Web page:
Angular Data Biding and Pipes and Directives
Information drawn from
Angular supports two-way data binding, a mechanism for coordinating the parts of a template with the parts of a component. Add binding markup to the template HTML to tell Angular how to connect both sides.
The following diagram shows the four forms of data binding markup. Each form has a direction: to the DOM, from the DOM, or both.
This example from the HeroListComponent template uses three of these forms.
<li></li> <app-hero-detail [hero]="selectedHero"></app-hero-detail> <li (click)="selectHero(hero)"></li>
interpolation displays the component’s hero.name property value within the
[hero] property binding passes the value of selectedHero from the parent HeroListComponent to the hero property of the child HeroDetailComponent.
(click) event binding calls the component’s selectHero method when the user clicks a hero’s name.
Two-way data binding (used mainly in template-driven forms) combines property and event binding in a single notation. Here’s an example from the HeroDetailComponent template that uses two-way data binding with the ngModel directive.
In two-way binding, a data property value flows to the input box from the component as with property binding. The user’s changes also flow back to the component, resetting the property to the latest value, as with event binding.
Data binding plays an important role in communication between a template and its component, and is also important for communication between parent and child components.
Angular pipes let you declare display-value transformations in your template HTML. A class with the @Pipe decorator defines a function that transforms input values to output values for display in a view.
Angular defines various pipes, such as the date pipe and currency pipe; for a complete list, see the Pipes API list. You can also define new pipes.
To specify a value transformation in an HTML template, use the pipe operator (|).
You can chain pipes, sending the output of one pipe function to be transformed by another pipe function. A pipe can also take arguments that control how it performs its transformation. For example, you can pass the desired format to the date pipe.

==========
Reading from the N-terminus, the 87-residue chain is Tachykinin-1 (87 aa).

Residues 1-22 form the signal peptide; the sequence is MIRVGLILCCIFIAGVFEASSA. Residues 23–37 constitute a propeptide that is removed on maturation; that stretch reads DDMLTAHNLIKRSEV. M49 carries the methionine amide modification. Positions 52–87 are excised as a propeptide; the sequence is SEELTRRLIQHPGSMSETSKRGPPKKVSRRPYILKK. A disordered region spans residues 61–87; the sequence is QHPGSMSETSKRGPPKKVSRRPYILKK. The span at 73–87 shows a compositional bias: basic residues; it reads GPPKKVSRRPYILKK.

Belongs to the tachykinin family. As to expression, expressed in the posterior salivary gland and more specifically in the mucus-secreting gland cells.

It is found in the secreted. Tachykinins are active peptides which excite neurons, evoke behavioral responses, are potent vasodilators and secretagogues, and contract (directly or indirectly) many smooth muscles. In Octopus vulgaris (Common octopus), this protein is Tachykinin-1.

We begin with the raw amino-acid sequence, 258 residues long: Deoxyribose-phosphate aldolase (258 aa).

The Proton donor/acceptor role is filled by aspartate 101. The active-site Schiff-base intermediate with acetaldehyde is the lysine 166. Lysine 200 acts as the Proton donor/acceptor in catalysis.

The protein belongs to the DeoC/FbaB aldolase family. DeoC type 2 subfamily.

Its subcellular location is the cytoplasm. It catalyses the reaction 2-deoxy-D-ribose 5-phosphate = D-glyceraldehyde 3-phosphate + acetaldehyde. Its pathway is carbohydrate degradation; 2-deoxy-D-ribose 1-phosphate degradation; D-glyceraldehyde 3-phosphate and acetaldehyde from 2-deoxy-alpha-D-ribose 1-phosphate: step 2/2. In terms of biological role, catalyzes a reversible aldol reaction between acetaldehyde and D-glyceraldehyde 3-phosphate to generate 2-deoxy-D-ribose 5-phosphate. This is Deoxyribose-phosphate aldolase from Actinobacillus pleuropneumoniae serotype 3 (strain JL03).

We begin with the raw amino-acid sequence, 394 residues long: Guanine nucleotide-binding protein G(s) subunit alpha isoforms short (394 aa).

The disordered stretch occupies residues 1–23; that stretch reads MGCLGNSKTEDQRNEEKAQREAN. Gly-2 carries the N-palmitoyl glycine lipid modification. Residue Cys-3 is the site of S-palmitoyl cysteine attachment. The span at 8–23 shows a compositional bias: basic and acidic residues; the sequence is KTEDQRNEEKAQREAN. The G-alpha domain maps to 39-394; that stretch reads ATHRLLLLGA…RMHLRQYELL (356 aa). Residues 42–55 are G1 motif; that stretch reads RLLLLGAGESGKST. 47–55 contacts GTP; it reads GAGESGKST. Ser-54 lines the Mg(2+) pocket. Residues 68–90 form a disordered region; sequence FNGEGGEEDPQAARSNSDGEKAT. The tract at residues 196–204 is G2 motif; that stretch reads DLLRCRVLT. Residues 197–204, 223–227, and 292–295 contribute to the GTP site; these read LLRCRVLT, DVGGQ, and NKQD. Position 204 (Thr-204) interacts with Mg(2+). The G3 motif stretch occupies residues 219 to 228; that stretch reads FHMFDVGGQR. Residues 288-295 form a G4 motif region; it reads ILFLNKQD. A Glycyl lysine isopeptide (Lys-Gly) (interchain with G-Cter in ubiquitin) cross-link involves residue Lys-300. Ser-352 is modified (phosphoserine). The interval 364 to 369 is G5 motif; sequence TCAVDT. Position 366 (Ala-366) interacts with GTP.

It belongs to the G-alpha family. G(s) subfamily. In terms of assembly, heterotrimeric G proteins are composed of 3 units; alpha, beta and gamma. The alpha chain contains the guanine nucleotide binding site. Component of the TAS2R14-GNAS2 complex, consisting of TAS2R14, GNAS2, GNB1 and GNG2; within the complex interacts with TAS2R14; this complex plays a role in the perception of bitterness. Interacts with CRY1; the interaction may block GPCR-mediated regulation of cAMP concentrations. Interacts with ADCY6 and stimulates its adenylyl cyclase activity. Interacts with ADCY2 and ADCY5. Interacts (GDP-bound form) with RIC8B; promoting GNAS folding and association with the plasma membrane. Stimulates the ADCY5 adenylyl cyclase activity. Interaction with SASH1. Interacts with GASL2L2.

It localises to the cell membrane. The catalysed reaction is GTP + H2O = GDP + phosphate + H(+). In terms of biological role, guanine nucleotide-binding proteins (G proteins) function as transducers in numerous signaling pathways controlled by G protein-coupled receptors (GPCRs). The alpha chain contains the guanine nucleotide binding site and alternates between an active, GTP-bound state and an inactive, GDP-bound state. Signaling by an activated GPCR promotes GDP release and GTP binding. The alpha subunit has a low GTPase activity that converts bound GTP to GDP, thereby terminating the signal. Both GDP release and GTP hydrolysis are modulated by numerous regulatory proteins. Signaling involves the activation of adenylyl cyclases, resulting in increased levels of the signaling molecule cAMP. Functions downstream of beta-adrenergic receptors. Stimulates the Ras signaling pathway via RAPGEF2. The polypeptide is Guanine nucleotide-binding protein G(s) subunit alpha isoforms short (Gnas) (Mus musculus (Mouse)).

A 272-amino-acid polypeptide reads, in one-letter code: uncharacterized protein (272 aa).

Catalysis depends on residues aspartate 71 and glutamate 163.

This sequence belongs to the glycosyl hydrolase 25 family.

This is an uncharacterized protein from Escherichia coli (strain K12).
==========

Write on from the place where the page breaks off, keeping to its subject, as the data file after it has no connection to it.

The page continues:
Angular templates are dynamic. When Angular renders them, it transforms the DOM according to the instructions given by directives. A directive is a class with a @Directive() decorator.
A component is technically a directive. However, components are so distinctive and central to Angular applications that Angular defines the @Component() decorator, which extends the @Directive() decorator with template-oriented features.
In addition to components, there are two other kinds of directives: structural and attribute. Angular defines a number of directives of both kinds, and you can define your own using the @Directive() decorator.
Just as for components, the metadata for a directive associates the decorated class with a selector element that you use to insert it into HTML. In templates, directives typically appear within an element tag as attributes, either by name or as the target of an assignment or a binding.
Structural directives alter layout by adding, removing, and replacing elements in the DOM. The example template uses two built-in structural directives to add application logic to how the view is rendered.
<li *ngFor="let hero of heroes"></li> <app-hero-detail *ngIf="selectedHero"></app-hero-detail>
*ngFor is an iterative: it tells Angular to stamp out one
<li> per hero in the heroes list.
*ngIf is a conditional: it includes the HeroDetail component only if a selected hero exists.
Attribute directives alter the appearance or behavior of an existing element. In templates they look like regular HTML attributes, hence the name.
The ngModel directive, which implements two-way data binding, is an example of an attribute directive. ngModel modifies the behavior of an existing element (typically
<input>) by setting its display value property and responding to change events.
Angular has more pre-defined directives that either alter the layout structure (for example, ngSwitch) or modify aspects of DOM elements and components (for example, ngStyle and ngClass).
Last update on 16 Jun 2020